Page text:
Commission recommends against children sleeping in adult beds
Two dummies illustrate how a baby can suffocate when an adult accidently rolls over the child in bed
September 29, 1999
Web posted at: 11:26 AM EDT (1526 GMT)
By Laura Lane
(WebMD) -- The warm and cozy family bed may not be without hazards, a new study suggests. Researchers are reporting that infants and children under the age of 2 could be in a precarious position when sleeping with their parents in an adult bed.
An article published in this month's issue of the Archives of Pediatrics and Adolescent Medicine reports that researchers at the U.S. Consumer Product Safety Commission found that 64 children die each year in the United States while sleeping in the same bed as their parents.
According to the researchers, this study is the first to examine the number and kinds of deaths that result from the practice -- also called "bedsharing." They conducted their study by poring over death certificates from all 50 states and reports of deaths resulting from consumer products from January 1990 through December 1997.
During that time, 515 children younger than 2 died while bedsharing. Of that number, 121 died as a result of suffocation after a parent or other adult rolled onto the children. The remaining 394 children died of suffocation, asphyxia or strangulation after becoming trapped in bed structures, including the mattress, bed frame and side railings. Children sleeping on water beds accounted for 79 deaths.
With such results, commission officials are urging parents and caregivers to place children in cribs rather than adult beds.
To avoid strangulation, cribs should have locking sides that fit securely into the frame
"It's extremely important that people understand the danger that putting a baby in bed puts them at risk for strangulation and suffocation," said Ann Brown, chairman of the commission. "Don't sleep with your baby or put the baby down to sleep in an adult bed."
Brown added that parents should only place their children in cribs that meet commission standards; such a crib has appropriately spaced side rails and a mattress that is flat, firm and free of soft bedding and pillows.
Some pediatric sleep experts, however, are saying that the commission's recommendations may have gone too far.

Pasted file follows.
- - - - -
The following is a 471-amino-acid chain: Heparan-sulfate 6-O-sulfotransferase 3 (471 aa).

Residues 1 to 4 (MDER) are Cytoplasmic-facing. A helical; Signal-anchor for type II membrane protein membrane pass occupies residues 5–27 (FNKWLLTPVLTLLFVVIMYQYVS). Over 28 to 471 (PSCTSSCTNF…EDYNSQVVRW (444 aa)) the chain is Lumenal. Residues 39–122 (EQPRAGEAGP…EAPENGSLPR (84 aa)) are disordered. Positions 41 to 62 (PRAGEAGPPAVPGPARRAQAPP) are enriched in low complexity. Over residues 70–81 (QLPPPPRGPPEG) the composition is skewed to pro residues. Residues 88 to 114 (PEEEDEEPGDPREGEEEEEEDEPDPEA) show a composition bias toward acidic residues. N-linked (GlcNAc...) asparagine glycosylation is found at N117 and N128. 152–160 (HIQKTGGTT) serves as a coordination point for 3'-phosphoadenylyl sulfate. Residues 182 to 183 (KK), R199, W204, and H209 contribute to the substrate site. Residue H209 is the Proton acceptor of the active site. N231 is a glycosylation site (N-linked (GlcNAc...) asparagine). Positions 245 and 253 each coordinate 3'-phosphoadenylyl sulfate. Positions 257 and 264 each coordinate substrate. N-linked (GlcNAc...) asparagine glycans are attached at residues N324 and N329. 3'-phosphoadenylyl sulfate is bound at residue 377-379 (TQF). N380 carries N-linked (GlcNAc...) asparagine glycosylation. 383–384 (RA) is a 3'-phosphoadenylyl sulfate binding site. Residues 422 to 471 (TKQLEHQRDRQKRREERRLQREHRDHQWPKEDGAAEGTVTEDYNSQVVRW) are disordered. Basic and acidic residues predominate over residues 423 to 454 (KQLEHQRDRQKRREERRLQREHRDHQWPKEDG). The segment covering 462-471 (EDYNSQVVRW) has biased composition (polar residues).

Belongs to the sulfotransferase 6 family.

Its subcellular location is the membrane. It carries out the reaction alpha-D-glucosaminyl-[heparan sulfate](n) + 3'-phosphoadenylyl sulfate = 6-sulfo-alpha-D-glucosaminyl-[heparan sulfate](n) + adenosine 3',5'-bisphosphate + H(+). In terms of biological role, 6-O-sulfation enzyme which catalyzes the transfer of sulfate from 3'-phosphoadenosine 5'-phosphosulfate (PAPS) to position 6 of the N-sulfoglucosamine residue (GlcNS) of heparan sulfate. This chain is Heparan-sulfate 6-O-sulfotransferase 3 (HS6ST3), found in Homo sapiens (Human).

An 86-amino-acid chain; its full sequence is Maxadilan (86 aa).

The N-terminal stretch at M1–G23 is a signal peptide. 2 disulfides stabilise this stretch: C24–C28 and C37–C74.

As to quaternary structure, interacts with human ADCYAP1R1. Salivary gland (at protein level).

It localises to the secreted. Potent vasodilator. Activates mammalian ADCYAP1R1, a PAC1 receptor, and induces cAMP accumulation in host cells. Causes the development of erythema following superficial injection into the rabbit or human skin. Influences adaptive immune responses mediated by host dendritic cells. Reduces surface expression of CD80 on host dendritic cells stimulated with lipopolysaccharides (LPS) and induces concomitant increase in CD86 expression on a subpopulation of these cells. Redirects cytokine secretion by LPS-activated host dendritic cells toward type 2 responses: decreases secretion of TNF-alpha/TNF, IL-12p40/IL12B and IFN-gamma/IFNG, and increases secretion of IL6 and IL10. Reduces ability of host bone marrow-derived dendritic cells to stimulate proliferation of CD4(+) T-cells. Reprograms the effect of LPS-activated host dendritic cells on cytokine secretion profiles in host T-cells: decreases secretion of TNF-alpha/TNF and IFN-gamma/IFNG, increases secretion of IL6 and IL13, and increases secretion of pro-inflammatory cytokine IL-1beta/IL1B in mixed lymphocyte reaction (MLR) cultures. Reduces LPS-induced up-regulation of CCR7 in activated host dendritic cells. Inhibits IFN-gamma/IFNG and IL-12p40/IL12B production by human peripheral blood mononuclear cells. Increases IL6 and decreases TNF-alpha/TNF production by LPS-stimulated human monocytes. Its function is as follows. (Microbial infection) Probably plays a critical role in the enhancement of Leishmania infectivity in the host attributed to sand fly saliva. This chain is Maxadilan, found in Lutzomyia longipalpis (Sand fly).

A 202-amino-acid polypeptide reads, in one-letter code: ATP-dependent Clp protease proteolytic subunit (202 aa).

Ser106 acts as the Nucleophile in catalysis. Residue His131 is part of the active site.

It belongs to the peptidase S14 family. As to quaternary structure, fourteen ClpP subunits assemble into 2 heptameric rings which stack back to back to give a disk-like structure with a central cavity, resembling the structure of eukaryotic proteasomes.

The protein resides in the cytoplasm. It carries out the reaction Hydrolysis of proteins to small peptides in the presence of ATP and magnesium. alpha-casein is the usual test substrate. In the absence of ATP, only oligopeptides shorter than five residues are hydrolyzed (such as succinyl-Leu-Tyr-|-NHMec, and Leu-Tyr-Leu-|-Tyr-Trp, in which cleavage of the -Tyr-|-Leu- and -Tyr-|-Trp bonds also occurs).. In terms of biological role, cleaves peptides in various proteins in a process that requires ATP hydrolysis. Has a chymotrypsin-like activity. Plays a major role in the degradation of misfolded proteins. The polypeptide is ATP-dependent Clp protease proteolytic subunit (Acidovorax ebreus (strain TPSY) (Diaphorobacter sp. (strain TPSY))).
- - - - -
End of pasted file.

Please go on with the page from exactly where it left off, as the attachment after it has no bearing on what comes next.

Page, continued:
"It's not appropriate for a government agency like the commission to make recommendations on child-care practices on the basis of a single study," said Dr. Abraham Bergman, a pediatrician at the University of Washington in Seattle.
"There's no scientific basis to claim that bedsharing and use of an adult bed is a hazard to infants," said Bergman, who has studied sudden infant death syndrome for nearly 30 years. "It's a classic example of garbage in and garbage out."
"Sudden infant death syndrome," also known as SIDS, is a term used to describe an unexplained cause of death in an infant under a year old. Because many cases occur while the baby is sleeping in a crib, SIDS is commonly called "crib death." In 1997, the most recent year for which statistics are available, 2,991 children died of SIDS in the United States, according to the National Center for Health Statistics.
Bergman said that the chief flaw in the study was that the researchers did not compare the number of deaths to the total number of infants who actually bedshare.
Dr. Joel Steinberg, a pediatrician at the University of Texas Southwestern Medical School, agreed, pointing out that 64 deaths per year is a low number compared to the total number of babies born annually. Thus, he believes the study's authors should not have drawn conclusions about how risky bedsharing is.
But Suad Nakamura, lead author of the study, said that numbers shouldn't matter. "A death of an infant is a death of an infant," said Nakamura, who is a physiologist at the commission.
Both Bergman and Steinberg also pointed out that information on death certificates isn't completely reliable, mostly because investigations into the causes of death aren't always thorough and vary by state. Nakamura said she is confident in the reliability of the information and that variation doesn't impact the number of deaths.
"The bottom line is that sleeping should be done in a safe environment," said Steinberg, who is also a spokesman for the American Academy of Pediatrics, which does not discourage bedsharing as a means of preventing SIDS.
The commission should also issue guidance to parents who will continue to bedshare either because of cultural tradition or because they can't afford to buy a crib, said Angela Mickalide, campaign program director of the National Safe Kids Campaign Program. According to her, the commission's recommendation may help to reduce the number of SIDS deaths in the country.
Copyright 1999 WebMD, Inc. All rights reserved.
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